Dr Charlma Phillips who recently passed away after a long illness was a well-known and respected entomologist who worked in SA but also at a national level. Source: Timberbiz
Dr Phillips was an entomologist by training who was recognised nationally as a leading authority on the assessment and management of forest health.
She was involved in the South Australian forest industry for the past 30 years, since her recruitment by ForestrySA in 1992.
ForestrySA had advertised widely for an entomologist and interviewed two highly qualified applicants, one of whom, Ms Phillips, was judged the best applicant. Much to their surprise they found that she was living on a farm 20 kilometres down the road.
In her role as Principal Forestry Scientist with ForestrySA and later PIRSA, she provided advice on forest pests and diseases to South Australian forest growers, other government agencies and the public.
In 1996 she published the definitive text on eucalyptus health: Insects, Diseases and Deficiencies associated with Eucalypts in South Australia, an essential foundation for the development of the eucalypt plantation estate.
It remains the “go to” text for eucalypt plantation forestry and is still the most detailed that has ever been produced. She was of great assistance to blue gum growers in the early days and helped to get the first hardwood forest health group up and going in the Green Triangle.
She was a respected leader of a number of different forest health related initiatives including the Green Triangle and South Australian forest health groups, and a significant contributor to national forest health groups.
Dr Phillips always maintained her academic interests and over the years supervised several PhD and Honours students at Southern Cross University, University of Melbourne and University of Tasmania as well as lecturing in Forest Health at Southern Cross University.
Of late, she has been a valued member of the Industry Committee of the Mount Gambier NIFPI Centre advising on matters of forest health and productivity.
For many years she has advocated for the Green Triangle forest industry to jointly fund a forest health position similar to the Integrated Pest Management Group in Western Australia. She wasn’t to know that in early November the industry agreed to fund Dianne Patzel, (who she has mentored in recent years) to develop a cooperative forest health program for the GT.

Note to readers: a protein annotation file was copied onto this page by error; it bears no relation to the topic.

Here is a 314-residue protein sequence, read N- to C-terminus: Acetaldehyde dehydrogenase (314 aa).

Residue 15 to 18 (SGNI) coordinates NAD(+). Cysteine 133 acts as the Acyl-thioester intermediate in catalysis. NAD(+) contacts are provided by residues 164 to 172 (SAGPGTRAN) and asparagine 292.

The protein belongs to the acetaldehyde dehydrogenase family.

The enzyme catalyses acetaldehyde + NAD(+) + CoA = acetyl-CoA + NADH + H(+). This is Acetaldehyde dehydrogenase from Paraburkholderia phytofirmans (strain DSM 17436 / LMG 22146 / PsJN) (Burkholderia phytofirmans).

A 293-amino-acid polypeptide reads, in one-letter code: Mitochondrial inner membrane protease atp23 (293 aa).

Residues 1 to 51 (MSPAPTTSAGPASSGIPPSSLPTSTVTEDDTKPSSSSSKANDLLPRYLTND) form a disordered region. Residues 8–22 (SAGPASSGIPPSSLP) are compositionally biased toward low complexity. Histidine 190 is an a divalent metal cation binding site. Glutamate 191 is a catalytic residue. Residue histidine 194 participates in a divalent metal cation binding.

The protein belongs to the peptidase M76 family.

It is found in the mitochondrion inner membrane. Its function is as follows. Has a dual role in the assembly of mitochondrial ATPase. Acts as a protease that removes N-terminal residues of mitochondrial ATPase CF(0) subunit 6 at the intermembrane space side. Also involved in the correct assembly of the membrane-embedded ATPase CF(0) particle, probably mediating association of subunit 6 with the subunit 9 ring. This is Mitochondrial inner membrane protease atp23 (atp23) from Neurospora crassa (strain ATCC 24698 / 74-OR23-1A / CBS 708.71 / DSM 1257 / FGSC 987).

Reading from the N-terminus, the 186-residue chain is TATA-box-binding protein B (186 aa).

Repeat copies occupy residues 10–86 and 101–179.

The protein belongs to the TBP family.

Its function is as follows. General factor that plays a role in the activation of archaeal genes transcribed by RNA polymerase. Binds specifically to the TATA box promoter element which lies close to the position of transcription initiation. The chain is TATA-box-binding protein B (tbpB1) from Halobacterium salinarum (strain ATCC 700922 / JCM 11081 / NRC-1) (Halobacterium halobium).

It has been observed that Dr Phillips was a quiet achiever who just got on with things, often behind the scenes, but the things she did achieve were of key importance to the Green Triangle and the national plantation industry.
The tributes from her colleagues below show the respect and affection in which she was held, and demonstrate the way in which her professional achievements, although many and substantial, cannot overshadow the personal qualities she brought to her position, to her colleagues and friends in the forest industry.
Andrew Moore (formerly GTFP, consultant):
Despite her strong expertise in her field, she was a great listener and a very thoughtful person. As a result, her contributions were sensible, sound, respected, and always useful. She had an easy, personal, approachable manner which meant that she could communicate well with everybody. We will all miss her cheerful, honest nature and her thoughtful and positive approach to her work. She has made a major contribution to the success of our industry.
Chris Lafferty, Forest and Wood Products Association:
She was a valued contributor to the Essigella biocontrol project particularly and noted for her clear informed contributions to those collaborative projects.
Ben Bradshaw, Australian Bluegum Plantations:
Charlma was a wonderful person and always smiling I recall. Generous with her time and always willing to help no matter her workload. She was of great assistance to blue gum growers in the early days.
Visiting Charlma in her “office” in the old ForestrySA building was like stepping into another world. The counters were covered in leaf specimens, various creatures in bottles, some dead, some alive; sticks, twigs, branches, sliced tree trunks, pine needles. In a small clearing she had a microscope. In a slightly larger clearing was her computer and notebooks. It was a place of refuge for colleagues and a place of great knowledge which set the benchmark for forest health and forest biosecurity long before it was recognised field of endeavour.
Dr Phillips literally wrote the book of forest entomology and became a well-respected leader in forest pathology, invasive plant, survey and monitoring, and insect pest suppression and control in Australia.